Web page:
I went to Grantown Grammar School in a small town in the highlands of Scotland. MMath Statistics at the University of St Andrews. PhD in Public Health and Primary Care at the University of Cambridge.
8 standard grades (now Nat 5s) in Maths, English, Biology, Chemistry, Physics, French, History and Admin. 5 Highers in Maths, English, Physics, Business Management and French. 2 Advanced Highers in Maths and French.
MRC Human Genetics Unit, University of Edinburgh (where I work now), as a medical statistician at the University of Oxford. In the summers, when I was at university, I worked as a receptionist in a health centre and also at a holiday park. I’ve also had a summer job in a pensions and investment company (this played a big part in my decision to do a PhD in something completely different).
I hold a UKRI Innovation research fellowship in the MRC Human Genetics Unit which is part of the Institute of Genetics and Molecular Medicine at the University of Edinburgh.
University of Edinburgh
Favourite thing to do in my job: Learning what my students have discovered and helping them to work out how to investigate their new problems
About Me: I'm a statistician trying to understand cancer biology. I love hiking, skiing and spending time on Irish beaches.
I live in a town in the hills to the south of Edinburgh with my husband. I enjoy hillwalking and generally spending time outside in the sunshine. We spend a lot of our holidays on the west coast of Ireland visiting family, walking on the beach and swimming in the sea.
I always liked maths at school and was interested in medicine but didn’t want to be a doctor. I had no idea at the time that it was possible to use maths and in particular statistics (which I hated at school) to do medical research. Now I get to do just that! Also, I find statistics a lot more interesting now that I can use it to answer real biomedical questions.
My Work: I use statistics and machine learning to find patterns of mutation in the DNA of samples taken from cancer patients to work out which treatments will work best for which patients and when they should be given them.
I am UKRI Innovation fellow working in the MRC Human Genetics Unit in Edinburgh. This means I have funding of my own to tackle a particular research question but that I don’t yet lead my own research group. My research finds new ways of using maths and statistics to pick out useful and interesting information from the DNA in samples taken from cancer patients. This means that I work with lots of different types of scientists. These can be other statisticians like me, but also molecular biologists, chemists, physicists and computer scientists. I also as you might guess work with doctors in the hospital who are looking after cancer patients.
I’m particularly interested in trying to find changes in the DNA of samples from cancer patients that haven’t been studied that much because they’re hard to find. Then, we can try to understand how these changes might help the tumour to grow. The idea is that patients with these changes may be able to take a drug which slows down the growth of the tumour.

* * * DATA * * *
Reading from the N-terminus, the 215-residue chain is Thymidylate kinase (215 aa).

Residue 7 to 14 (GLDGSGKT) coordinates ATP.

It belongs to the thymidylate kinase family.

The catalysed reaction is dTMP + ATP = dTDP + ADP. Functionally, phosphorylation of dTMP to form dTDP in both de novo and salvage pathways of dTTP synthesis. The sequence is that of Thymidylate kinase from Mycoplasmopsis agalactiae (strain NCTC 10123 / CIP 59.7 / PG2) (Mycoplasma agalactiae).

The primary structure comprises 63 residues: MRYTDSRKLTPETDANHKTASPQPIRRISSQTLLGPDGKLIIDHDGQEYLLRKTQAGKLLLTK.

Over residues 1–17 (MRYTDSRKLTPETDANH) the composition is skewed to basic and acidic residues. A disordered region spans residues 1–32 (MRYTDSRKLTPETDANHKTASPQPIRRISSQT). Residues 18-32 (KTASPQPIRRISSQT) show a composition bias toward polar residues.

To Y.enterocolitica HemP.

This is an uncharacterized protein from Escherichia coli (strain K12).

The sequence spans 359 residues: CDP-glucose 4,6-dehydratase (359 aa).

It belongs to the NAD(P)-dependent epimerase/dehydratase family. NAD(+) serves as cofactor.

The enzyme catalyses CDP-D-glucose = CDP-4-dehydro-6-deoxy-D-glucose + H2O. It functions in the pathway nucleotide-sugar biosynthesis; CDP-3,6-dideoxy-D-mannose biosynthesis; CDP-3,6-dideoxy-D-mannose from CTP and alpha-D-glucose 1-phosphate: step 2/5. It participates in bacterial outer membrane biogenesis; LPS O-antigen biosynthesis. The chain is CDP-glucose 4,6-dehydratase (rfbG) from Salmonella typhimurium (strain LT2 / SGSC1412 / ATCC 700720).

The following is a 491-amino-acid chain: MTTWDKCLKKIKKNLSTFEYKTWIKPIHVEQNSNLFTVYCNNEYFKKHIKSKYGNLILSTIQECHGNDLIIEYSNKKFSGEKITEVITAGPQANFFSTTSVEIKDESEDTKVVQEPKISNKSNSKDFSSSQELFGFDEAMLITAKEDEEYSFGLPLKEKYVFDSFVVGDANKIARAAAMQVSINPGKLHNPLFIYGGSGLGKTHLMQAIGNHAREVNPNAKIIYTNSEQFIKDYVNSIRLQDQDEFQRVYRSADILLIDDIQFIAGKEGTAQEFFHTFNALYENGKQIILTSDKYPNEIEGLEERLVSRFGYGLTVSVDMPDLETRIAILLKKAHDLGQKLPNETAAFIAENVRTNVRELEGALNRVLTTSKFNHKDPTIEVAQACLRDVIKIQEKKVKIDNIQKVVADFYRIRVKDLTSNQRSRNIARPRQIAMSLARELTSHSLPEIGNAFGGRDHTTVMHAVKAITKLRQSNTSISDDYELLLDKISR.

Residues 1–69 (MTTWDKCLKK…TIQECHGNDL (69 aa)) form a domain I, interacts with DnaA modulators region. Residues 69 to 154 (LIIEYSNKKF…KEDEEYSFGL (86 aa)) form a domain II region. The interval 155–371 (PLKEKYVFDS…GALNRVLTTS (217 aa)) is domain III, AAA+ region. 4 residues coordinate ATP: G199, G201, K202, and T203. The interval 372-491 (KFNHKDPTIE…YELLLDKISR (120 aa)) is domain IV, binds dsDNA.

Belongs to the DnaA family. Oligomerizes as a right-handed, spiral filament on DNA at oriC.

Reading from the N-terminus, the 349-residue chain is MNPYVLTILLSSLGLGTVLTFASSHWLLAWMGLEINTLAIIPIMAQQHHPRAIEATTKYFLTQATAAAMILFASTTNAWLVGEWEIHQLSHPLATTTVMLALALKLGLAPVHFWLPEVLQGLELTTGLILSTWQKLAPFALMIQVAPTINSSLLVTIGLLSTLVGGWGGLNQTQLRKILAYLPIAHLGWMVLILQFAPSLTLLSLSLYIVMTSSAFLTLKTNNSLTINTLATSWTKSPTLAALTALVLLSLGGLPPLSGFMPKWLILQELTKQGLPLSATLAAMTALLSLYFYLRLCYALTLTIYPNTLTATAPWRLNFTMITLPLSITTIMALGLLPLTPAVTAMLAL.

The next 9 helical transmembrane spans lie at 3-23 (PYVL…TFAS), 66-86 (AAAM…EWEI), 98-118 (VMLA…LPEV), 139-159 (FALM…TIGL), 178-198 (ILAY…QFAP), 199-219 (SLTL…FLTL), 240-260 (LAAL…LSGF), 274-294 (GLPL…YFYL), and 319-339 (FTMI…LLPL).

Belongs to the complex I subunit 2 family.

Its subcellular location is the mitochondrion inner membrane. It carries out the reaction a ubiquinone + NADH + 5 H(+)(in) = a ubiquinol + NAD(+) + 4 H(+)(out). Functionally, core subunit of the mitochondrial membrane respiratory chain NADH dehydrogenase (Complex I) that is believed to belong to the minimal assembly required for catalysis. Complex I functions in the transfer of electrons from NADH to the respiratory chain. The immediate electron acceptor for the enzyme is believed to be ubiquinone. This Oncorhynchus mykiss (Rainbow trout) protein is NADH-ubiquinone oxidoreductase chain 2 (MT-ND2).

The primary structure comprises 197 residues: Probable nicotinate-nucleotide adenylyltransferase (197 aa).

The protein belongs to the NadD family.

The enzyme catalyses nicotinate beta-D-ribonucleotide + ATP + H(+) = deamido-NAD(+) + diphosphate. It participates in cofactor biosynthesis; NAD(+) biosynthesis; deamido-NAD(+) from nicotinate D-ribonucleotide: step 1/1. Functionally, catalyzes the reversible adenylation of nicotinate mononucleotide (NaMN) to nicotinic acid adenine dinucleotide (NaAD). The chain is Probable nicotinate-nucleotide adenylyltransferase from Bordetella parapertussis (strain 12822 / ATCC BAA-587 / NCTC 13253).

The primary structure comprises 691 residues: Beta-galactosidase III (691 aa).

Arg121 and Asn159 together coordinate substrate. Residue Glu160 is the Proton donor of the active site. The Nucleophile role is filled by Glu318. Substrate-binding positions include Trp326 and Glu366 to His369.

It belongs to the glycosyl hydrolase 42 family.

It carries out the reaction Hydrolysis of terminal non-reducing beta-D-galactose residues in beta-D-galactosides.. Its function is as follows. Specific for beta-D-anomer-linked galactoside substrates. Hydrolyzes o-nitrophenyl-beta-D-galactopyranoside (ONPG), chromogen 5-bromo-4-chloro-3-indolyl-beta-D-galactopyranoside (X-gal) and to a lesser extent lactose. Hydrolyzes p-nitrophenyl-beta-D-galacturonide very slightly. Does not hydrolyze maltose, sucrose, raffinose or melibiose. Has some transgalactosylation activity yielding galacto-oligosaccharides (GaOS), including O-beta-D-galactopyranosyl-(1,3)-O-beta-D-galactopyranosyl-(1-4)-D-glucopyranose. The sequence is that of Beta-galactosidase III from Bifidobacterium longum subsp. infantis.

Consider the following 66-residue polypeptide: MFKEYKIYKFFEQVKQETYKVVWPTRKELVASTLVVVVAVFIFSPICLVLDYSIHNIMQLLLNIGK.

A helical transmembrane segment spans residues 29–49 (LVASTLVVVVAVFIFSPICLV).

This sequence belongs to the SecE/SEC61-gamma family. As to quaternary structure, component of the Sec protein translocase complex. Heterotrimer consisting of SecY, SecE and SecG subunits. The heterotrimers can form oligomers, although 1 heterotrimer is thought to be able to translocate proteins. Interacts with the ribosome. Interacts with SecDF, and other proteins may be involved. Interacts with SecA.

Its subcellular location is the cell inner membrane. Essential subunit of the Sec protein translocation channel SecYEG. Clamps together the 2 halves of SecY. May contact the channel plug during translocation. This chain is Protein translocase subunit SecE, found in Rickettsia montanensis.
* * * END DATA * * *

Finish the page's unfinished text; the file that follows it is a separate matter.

I also work with a couple of students who are interested in similar questions to me to help them try and answer those questions and to help them learn to be better scientists themselves.
My Typical Day: I usually start the day with a cup of tea and by catching up with other scientists in my team. I spend the rest of the day planning future experiments, analysing data from current experiments or sharing new discoveries with other scientists. I also enjoy regular chocolate-themed snacks throughout the day.
My typical day starts with an early bus ride (with flask of tea!) from where I live near the hills outside the city to my office. When I arrive I say hello to the other scientists in my team and hear what they’ve been up to. Most of my day is spent at my computer where I write instructions to tell the computer where in a large amount of data to look for interesting new discoveries. But I don’t spend all day at the computer! I spend lots of time meeting other researchers and talking about what they’re doing and what we’re going to do next as a team. I also spend time chatting to students working with me to find out how they’re getting on and to encourage them in working out what questions to investigate next.
How would you describe yourself in 3 words?
Passionate, determined and encouraging
What or who inspired you to follow your career?
My grandma. She was the smartest lady I've ever met! She was a teacher of course!
What was your favourite subject at school?
What did you want to be after you left school?
A scientist or a teacher. In some ways I've ended up doing both!
Were you ever in trouble at school?
No not really
If you weren't doing this job, what would you choose instead?
I would be a forensic scientist and analyse data to fight crime!
Who is your favourite singer or band?
What's your favourite food?
Pizza - without a doubt. I could eat it every day!
What is the most fun thing you've done?
Trekked down to the base of the Grand Canyon stayed over night then trekked back up. It was incredible! But hard work coming up!
If you had 3 wishes for yourself what would they be? - be honest!
I'd wish to: 1) to start my own research group, 2) spend more time skiing and 3) to worry less!
Tell us a joke.
Why was the maths book sad? Because it had too many problems!